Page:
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Internalities and Paternalism: Applying the Compensation Criterion to Multiple Selves across Time

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  • Eric Rasmusen

    (Department of Business Economics and Public Policy, Indiana University Kelley School of Business)

Abstract

One reason to call an activity a vice and suppress it is that it reduces a person’s future happiness more than it increases his present happiness. Gruber and Koszegi (2001) show how a vice tax can increase a person’s welfare in a model of multiple selves with hyperbolic preferences across time. The present paper shows that an interself analogy of the Kaldor-Hicks compensation criterion can justify a vice ban whether preferences are hyperbolic or exponential, but subject to the caveat that the person has a binding constraint on borrowing.

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File URL: http://www.bus.indiana.edu/riharbau/RePEc/iuk/wpaper/bepp2008-13-rasmusen.pdf
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Bibliographic Info

Paper provided by Indiana University, Kelley School of Business, Department of Business Economics and Public Policy in its series Working Papers with number 2008-13.

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Date of creation: Oct 2008
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Handle: RePEc:iuk:wpaper:2008-13

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Keywords: internalities; sin tax; moral regulation; Kaldor-Hicks criterion; time inconsistency; hyperbolic preferences;

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  1. Harris, Christopher & Laibson, David, 2001. "Dynamic Choices of Hyperbolic Consumers," Econometrica, Econometric Society, vol. 69(4), pages 935-57, July.
  2. Andrew Caplin & John Leahy, 2004. "The Social Discount Rate," Journal of Political Economy, University of Chicago Press, vol. 112(6), pages 1257-1268, December.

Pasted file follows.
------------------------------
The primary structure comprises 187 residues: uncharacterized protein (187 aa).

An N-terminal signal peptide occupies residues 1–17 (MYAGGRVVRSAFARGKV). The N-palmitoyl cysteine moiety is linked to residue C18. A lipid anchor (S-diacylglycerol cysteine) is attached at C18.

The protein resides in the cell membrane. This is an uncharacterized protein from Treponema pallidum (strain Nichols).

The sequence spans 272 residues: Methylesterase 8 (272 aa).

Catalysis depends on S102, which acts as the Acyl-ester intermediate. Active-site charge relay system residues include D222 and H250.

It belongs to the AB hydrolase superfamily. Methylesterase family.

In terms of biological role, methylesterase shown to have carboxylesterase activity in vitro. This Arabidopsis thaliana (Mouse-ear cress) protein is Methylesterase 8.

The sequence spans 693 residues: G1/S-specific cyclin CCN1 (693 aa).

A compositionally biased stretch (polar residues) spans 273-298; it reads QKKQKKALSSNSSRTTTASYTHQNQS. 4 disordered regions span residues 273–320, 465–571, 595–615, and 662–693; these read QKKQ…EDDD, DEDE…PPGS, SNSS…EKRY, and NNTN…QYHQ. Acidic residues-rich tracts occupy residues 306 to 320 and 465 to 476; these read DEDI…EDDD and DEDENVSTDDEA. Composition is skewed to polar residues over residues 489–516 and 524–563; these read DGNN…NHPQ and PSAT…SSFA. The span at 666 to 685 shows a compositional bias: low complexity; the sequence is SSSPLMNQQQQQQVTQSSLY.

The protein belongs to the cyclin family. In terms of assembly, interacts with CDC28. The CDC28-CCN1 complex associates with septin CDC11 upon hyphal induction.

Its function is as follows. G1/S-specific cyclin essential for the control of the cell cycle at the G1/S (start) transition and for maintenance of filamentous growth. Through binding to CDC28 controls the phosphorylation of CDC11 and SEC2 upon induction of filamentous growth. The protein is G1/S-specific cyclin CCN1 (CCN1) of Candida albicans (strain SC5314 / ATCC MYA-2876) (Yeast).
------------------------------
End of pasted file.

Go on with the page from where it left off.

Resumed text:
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  5. Eric Rasmusen, 2008. "Some Common Confusions about Hyperbolic Discounting," Working Papers 2008-11, Indiana University, Kelley School of Business, Department of Business Economics and Public Policy.
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  13. Ted O'Donoghue and Matthew Rabin ., 1997. "Doing It Now or Later," Economics Working Papers 97-253, University of California at Berkeley.
  14. Barro, Robert J., 1974. "Are Government Bonds Net Wealth?," Scholarly Articles 3451399, Harvard University Department of Economics.
  15. Ahmed Khwaja & Dan Silverman & Frank Sloan, 2006. "Time Preference, Time Discounting, and Smoking Decisions," NBER Working Papers 12615, National Bureau of Economic Research, Inc.
  16. Baltagi, Badi H & Levin, Dan, 1986. "Estimating Dynamic Demand for Cigarettes Using Panel Data: The Effects of Bootlegging, Taxation and Advertising Reconsidered," The Review of Economics and Statistics, MIT Press, vol. 68(1), pages 148-55, February.
  17. George-Marios Angeletos, 2001. "The Hyberbolic Consumption Model: Calibration, Simulation, and Empirical Evaluation," Journal of Economic Perspectives, American Economic Association, vol. 15(3), pages 47-68, Summer.
  18. Jay Bhattacharya & Darius Lakdawalla, 2004. "Time-Inconsistency and Welfare," NBER Working Papers 10345, National Bureau of Economic Research, Inc.
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